Authors: Hamid Mustafa, Adeela Ajmal, Kim EuiSoo, Noor-ul-Ain

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World wild, buffalo production is considered as most important component of food industry. Efficient buffalo production is related with reproductive performance of this species. Lack of knowledge of reproductive efficiency and its related genes in buffalo species is a major constraint for sustainable buffalo production. In this study, we performed some bioinformatics analysis on Follicle Stimulating Hormone Receptor (FSHR) gene and explored the possible relationship of this gene among different buffalo breeds and with other farm animals. We also found the evolution pattern for this gene among these species. We investigate CDS lengths, Stop codon variation, homology search, signal peptide, isoelectic point, tertiary structure, motifs and phylogenetic tree. The results of this study indicate 4 different motif in this gene, which are Activin-recp, GS motif, STYKc Protein kinase and transmembrane. The results also indicate that this gene has very close relationship with cattle, bison, sheep and goat. Multiple alignment (MA) showed high conservation of motif which indicates constancy of this gene during evolution. The results of this study can be used and applied for better understanding of this gene for better characterization of Follicle Stimulating Hormone Receptor (FSHR) gene structure in different farm animals, which would be helpful for efficient breeding plans for animal’s production.

Keywords: buffalo, FSHR gene, bioinformatics, production

Procedia PDF Downloads 433
125 Molecular Portraits: The Role of Posttranslational Modification in Cancer Metastasis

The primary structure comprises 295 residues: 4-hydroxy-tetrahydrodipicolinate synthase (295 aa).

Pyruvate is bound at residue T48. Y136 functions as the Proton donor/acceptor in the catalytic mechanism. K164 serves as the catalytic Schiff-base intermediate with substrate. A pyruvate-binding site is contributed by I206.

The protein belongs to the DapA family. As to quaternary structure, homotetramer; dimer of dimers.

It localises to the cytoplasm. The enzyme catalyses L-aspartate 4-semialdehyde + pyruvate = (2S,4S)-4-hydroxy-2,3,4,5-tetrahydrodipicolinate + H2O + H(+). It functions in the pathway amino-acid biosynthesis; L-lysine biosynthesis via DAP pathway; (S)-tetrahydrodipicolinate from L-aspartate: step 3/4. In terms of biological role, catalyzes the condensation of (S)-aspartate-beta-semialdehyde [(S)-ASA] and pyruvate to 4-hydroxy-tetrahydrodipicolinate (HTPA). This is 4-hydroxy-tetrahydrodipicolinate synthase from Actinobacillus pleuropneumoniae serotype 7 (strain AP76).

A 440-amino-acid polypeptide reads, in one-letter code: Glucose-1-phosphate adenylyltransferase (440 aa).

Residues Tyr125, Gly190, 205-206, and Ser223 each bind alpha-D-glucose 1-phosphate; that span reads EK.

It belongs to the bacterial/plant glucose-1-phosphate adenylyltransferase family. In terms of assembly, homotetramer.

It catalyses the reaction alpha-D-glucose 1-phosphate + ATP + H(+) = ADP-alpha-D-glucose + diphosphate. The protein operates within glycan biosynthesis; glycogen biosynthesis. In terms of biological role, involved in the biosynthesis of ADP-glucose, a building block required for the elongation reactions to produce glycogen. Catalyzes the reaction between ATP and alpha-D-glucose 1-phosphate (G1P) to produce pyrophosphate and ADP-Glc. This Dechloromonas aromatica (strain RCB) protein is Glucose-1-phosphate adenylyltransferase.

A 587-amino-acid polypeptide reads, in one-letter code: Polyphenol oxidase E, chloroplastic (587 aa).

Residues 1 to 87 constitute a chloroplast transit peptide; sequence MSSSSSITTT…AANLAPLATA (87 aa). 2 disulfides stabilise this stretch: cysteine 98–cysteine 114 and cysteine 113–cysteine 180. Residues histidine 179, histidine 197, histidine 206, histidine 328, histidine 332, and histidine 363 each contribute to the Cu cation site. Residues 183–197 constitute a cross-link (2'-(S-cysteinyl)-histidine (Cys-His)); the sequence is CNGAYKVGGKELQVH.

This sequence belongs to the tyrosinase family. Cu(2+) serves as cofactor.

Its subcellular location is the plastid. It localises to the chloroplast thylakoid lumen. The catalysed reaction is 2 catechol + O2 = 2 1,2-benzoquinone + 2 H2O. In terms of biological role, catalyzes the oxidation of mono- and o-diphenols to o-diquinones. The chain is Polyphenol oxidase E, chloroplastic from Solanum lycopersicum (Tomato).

Authors: Navkiran Kaur, Apoorva Mathur, Abhishree Agarwal, Sakshi Gupta, Tuhin Rashmi

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Aim: Breast cancer is the most common cancer in women worldwide, and resistance to the current therapeutics, often concurrently, is an increasing clinical challenge. Glycosylation of proteins is one of the most important post-translational modifications. It is widely known that aberrant glycosylation has been implicated in many different diseases due to changes associated with biological function and protein folding. Alterations in cell surface glycosylation, can promote invasive behavior of tumor cells that ultimately lead to the progression of cancer. In breast cancer, there is an increasing evidence pertaining to the role of glycosylation in tumor formation and metastasis. In the present study, an attempt has been made to study the disease associated sialoglycoproteins in breast cancer by using bioinformatics tools. The sequence will be retrieved from UniProt database. A database in the form of a word document was made by a collection of FASTA sequences of breast cancer gene sequence. Glycosylation was studied using yinOyang tool on ExPASy and Differential genes expression and protein analysis was done in context of breast cancer metastasis. The number of residues predicted O-glc NAc threshold containing 50 aberrant glycosylation sites or more was detected and recorded for individual sequence. We found that the there is a significant change in the expression profiling of glycosylation patterns of various proteins associated with breast cancer. Differential aberrant glycosylated proteins in breast cancer cells with respect to non-neoplastic cells are an important factor for the overall progression and development of cancer.

Keywords: breast cancer, bioinformatics, cancer, metastasis, glycosylation

Procedia PDF Downloads 184